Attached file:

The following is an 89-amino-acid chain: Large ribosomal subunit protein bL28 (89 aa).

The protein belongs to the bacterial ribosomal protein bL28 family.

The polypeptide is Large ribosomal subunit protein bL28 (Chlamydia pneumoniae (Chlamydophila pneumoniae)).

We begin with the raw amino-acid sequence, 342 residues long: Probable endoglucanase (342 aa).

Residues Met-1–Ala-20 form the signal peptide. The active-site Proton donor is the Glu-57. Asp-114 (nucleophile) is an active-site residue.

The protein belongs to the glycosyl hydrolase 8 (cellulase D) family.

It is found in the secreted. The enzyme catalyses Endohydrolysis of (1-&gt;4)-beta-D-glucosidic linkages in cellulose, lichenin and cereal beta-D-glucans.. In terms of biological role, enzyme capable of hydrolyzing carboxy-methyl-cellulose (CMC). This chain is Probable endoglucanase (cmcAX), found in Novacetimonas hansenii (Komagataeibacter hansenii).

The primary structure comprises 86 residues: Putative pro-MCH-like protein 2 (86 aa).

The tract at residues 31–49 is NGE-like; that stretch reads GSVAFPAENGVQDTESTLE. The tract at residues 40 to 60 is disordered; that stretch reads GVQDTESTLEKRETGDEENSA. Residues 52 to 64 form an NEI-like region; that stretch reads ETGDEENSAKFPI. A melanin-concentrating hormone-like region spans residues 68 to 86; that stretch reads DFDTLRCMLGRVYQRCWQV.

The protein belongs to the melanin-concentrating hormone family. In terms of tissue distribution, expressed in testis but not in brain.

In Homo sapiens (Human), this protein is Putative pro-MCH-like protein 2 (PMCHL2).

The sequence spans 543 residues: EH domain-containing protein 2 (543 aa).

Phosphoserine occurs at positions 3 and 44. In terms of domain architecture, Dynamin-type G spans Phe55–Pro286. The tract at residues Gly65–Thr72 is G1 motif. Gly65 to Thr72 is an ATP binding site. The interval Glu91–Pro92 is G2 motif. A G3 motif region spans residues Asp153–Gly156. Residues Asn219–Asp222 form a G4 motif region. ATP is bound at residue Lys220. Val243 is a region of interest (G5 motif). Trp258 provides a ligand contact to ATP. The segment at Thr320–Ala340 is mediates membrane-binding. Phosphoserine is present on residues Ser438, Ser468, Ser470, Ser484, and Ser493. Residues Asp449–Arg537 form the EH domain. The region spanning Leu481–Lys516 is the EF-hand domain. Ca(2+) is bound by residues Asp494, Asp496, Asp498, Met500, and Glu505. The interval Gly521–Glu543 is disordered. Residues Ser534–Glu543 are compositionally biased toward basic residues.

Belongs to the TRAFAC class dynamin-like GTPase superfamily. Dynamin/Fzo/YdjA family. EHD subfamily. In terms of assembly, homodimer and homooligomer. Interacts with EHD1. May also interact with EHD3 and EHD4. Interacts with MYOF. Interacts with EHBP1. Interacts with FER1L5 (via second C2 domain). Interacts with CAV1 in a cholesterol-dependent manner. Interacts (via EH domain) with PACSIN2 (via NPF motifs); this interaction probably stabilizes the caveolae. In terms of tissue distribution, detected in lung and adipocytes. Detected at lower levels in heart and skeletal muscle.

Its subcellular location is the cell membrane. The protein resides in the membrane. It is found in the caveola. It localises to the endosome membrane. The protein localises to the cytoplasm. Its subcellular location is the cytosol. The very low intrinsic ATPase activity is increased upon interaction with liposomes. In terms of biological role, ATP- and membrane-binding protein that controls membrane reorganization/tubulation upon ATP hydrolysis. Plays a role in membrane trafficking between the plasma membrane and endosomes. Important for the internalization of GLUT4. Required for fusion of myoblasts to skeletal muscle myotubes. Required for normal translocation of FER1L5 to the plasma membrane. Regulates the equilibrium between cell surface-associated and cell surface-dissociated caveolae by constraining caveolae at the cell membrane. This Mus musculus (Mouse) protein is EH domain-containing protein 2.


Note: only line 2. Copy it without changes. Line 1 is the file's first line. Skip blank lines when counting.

The protein belongs to the bacterial ribosomal protein bL28 family.